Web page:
Tuesday, August 05, 2014

TTAB Dismisses ZILLOW Opposition to "LoanZilla" For Mortgage Brokerage Services

The Board dismissed a Section 2(d) opposition to registration of the mark LoanZilla for "mortgage brokerage," finding that the mark is not likely to cause confusion with the registered mark ZILLOW for a real estate information website and related services. Although the parties' services are commercially related, and although the customer classes and channels of trade overlap, the Board found the marks to be "extremely different in overall commercial impression," a difference that is "further emphasized" by the number and nature of marks incorporatinh the -ZILLA suffix in use by third parties." Zillow, Inc. v. Super T Financial Inc. DBA LoanZilla, Opposition No. 91203730 (July 22, 2014) [not precedential].

The marks: The Board perceptively recognized that the marks "are not identical," but they do share the letter string ZILL. Opposer feebly maintained that ZILL is the "most distinctive and memorable part of each mark," but the Board saw no reason to focus on ZILL as a separate element. To do so would be an "impermissible dissection of Applicant's mark."

Applicant Super T maintained that "Zilla" is a play on "Godzilla," and its logo resembles a lizard. It provided a Wikipedia entry for "-zilla," defining the term as "an English slang suffix, a back-formation derived from the English name of the Japanese movie monster Godzilla." Applicant also made of record evidence of third party use of "-zilla" formatives, as well as a number of third-party registrations of "-zilla" marks for a wide variety of goods and services. Although the registrations do not demonstrate use of the registered marks, "they do demonstrate that the suffix -ZILLA holds some special appeal for applicants."

Opposer Zillow argued that the -ZILLA evidence was irrelevant because "Godzilla" has nothing to do with mortgage brokerage services, and further because most of the evidence of third-party use was unrelated to mortgage brokerage or real estate. The Board agreed that this evidence does not show that the ZILLOW mark is weak, but it does show "the special meaning that, according to Applicant, the suffix -ZILLA has for trademark applicants."

Furthermore, the evidence of third-party use of -ZILLA marks (e.g., BUGZILLA, MOZILLA, SHOPZILLA, EVENTZILLA), although unrelated to real estate or mortgage services, suggests that "customers likely can distinguish between Opposer's mark and marks that include the suffix -ZILLA on the bases of other element in the marks. [But if they are not in relevant fields, who cares? - ed.].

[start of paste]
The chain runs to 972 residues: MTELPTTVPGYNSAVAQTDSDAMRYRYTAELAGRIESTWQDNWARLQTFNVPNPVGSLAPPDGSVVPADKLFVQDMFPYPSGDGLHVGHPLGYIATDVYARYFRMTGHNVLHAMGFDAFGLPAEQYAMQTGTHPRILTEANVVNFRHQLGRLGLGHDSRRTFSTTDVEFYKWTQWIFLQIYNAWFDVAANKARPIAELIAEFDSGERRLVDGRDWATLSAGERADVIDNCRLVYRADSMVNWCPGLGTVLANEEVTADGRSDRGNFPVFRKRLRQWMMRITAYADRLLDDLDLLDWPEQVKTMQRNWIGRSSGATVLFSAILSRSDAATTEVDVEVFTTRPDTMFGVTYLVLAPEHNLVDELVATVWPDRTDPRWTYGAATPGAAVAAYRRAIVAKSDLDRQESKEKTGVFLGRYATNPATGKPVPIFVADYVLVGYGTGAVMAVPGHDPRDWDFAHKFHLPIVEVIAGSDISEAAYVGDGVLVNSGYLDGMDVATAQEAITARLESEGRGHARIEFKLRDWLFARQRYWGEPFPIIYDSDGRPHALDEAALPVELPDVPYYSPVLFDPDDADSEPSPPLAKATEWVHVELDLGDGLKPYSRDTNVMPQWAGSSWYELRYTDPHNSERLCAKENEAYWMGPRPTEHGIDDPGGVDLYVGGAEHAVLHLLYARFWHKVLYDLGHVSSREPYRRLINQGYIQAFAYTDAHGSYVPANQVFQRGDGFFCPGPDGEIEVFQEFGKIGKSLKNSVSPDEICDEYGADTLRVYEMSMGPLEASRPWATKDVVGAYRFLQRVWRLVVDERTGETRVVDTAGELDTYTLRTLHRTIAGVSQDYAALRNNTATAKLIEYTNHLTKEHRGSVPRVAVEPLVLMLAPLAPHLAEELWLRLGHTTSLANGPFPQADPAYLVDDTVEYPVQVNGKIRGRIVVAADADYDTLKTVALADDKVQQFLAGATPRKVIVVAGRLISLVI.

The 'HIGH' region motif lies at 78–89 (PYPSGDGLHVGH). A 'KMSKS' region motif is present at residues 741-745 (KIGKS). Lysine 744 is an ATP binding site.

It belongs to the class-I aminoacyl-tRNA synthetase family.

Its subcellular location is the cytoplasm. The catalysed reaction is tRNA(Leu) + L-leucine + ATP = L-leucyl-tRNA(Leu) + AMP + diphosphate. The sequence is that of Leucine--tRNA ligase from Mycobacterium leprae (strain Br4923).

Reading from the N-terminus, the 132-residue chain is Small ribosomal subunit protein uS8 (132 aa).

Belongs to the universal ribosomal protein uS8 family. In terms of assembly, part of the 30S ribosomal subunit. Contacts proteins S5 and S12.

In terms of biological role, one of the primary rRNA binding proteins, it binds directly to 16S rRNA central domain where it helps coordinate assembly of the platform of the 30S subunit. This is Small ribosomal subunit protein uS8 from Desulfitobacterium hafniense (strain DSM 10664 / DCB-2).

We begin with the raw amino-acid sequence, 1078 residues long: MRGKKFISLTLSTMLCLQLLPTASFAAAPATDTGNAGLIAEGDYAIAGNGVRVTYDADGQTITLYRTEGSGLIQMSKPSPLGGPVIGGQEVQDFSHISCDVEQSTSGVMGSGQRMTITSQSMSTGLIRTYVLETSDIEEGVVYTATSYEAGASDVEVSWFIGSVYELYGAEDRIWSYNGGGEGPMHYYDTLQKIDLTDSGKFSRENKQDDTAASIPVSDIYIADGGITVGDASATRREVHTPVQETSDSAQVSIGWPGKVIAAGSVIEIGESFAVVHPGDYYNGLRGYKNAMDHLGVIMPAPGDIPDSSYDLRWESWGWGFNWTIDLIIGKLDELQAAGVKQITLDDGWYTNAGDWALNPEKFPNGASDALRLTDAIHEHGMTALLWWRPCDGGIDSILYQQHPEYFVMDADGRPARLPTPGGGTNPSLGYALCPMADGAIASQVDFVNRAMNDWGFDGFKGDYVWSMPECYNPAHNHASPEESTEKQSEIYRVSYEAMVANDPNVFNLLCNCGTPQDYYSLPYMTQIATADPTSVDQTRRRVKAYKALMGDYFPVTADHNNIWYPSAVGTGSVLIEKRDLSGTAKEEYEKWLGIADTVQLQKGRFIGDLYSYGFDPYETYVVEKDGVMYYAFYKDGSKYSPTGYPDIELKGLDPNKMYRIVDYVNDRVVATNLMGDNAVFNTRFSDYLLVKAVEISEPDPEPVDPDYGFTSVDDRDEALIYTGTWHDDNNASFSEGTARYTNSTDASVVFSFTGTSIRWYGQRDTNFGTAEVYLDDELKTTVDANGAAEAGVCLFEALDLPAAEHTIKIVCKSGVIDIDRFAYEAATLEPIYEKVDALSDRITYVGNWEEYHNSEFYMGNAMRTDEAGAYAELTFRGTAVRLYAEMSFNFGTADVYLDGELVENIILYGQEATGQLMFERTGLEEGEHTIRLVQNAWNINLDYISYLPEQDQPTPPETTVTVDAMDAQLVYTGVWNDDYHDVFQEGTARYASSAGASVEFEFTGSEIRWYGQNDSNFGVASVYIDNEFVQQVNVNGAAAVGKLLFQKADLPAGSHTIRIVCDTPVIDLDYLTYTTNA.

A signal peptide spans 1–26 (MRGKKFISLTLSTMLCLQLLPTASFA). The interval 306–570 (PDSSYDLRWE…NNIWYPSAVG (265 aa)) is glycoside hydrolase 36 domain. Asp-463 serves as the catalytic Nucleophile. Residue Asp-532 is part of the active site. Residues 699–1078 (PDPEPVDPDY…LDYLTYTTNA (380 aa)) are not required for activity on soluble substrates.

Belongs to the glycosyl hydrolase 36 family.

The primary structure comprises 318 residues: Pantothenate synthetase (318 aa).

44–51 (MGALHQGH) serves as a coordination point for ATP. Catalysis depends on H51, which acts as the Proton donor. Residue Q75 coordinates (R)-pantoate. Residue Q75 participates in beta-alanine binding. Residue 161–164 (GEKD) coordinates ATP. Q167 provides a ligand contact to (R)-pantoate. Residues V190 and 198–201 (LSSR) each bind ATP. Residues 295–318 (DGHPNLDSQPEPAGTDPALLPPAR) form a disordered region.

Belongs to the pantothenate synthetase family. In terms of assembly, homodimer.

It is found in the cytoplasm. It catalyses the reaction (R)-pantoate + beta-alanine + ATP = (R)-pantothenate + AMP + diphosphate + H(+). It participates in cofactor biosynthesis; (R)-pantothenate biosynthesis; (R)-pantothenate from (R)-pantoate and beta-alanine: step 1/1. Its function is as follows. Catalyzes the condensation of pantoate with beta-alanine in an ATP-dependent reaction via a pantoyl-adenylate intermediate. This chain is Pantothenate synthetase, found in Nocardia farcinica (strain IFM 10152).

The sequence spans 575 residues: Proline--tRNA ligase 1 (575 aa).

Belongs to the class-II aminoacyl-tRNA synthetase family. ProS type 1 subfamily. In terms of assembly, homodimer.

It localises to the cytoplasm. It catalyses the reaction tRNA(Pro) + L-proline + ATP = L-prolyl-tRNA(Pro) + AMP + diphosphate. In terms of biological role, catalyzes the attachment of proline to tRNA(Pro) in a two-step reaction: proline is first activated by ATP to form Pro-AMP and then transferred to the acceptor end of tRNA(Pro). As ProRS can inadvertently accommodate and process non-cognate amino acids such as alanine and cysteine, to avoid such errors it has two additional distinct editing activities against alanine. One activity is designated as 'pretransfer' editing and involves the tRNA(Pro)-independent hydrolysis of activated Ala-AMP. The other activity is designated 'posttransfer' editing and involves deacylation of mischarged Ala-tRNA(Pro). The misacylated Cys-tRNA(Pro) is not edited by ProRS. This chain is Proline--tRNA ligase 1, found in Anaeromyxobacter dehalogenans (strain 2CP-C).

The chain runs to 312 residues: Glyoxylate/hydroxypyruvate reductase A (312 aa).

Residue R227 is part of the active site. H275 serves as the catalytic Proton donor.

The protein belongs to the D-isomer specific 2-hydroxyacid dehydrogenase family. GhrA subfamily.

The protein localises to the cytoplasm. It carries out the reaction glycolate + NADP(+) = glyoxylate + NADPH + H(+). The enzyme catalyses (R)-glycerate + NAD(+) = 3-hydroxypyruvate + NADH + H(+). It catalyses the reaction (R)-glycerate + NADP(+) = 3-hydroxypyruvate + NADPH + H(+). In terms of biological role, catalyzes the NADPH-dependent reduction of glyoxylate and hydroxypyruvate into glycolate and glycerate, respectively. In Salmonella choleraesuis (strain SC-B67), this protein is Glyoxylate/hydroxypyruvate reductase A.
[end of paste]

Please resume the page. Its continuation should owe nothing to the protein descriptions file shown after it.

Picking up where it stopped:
The Services: Opposer Zillow's core service is the provision of a website of information related to real estate, searchable by address. One feature of the service is the provision of an estimated value for the particular parcel of real estate. Many customers have an interest in information about financing a home purchase, and Zillow provides information regarding loan rates as well as an online form for requesting a loan from participating lenders.

Zillow admitted that it does not provide mortgage brokerage services. However, for purposes of Section 2(d), services need not be similar or competitive; it is sufficient if they are related in some manner such that they would be encountered by the same persons in circumstances that could result in confusion as to source. Here, the parties' services are commercially related. Zillow provides some of the functions that customers would obtain as part of mortgage brokerage services, and one of its registrations covers "providing mortgage and home equity loan quotations to others." And its website includes advertisements for real estate professionals, including lenders and mortgage brokers.

There is a substantial overlap between the classes of customers, but the conditions of sale includes an element of care, which makes this du Pont factor lean slightly in favor of applicant.

Zillow claimed that its mark is famous, but its sales and advertising figures were not properly verified. Although the figures show substantial growth for its business, the numbers were not placed in meaningful context for comparison with similar businesses. Its other evidence of fame was unpersuasive, and so the Board found this factor to be neutral.

Zillow provides services in various fields, including finance, and this factor pointed in its favor. The absence of actual confusion was a neutral factor because there was no evidence of a meaningful opportunity for confusion to occur. Finally, although applicant admitted that it was aware of the ZILLOW mark when it adopted its mark, and had considered advertising on the ZILLOW website, that was not enough for the Board to conclude that applicant acted in bad faith.

Balancing the relevant du Pont factors, the Board found confusion unlikely and it dismissed the opposition.

Read comments and post your comment here.

TTABlog note:  This was a bit of a yawner.

Text Copyright John L. Welch 2014.


At 12:44 PM, Anonymous Anonymous said...


At 4:49 PM, Anonymous Anonymous said...

This case highlights the importance of the need to properly introduce evidence in trademark opposition cases. Despite the fact that Zillow is a publicly traded company with substantial revenue, it did not properly introduce its sales and advertising and marketing expenditures into evidence, which led the Board to conclude that Zillow’s annual reports, without further substantiating testimony as to the veracity of the figures, were hearsay for the purpose of Zillow’s claim that its trademark was famous.

At 2:59 PM, Blogger Gaucho said...

No amount of fame evidence would have overcome the sheer difference between the marks ZILLOW and LOANZILLA. The opposition should never have been filed.


Post a Comment

<< Home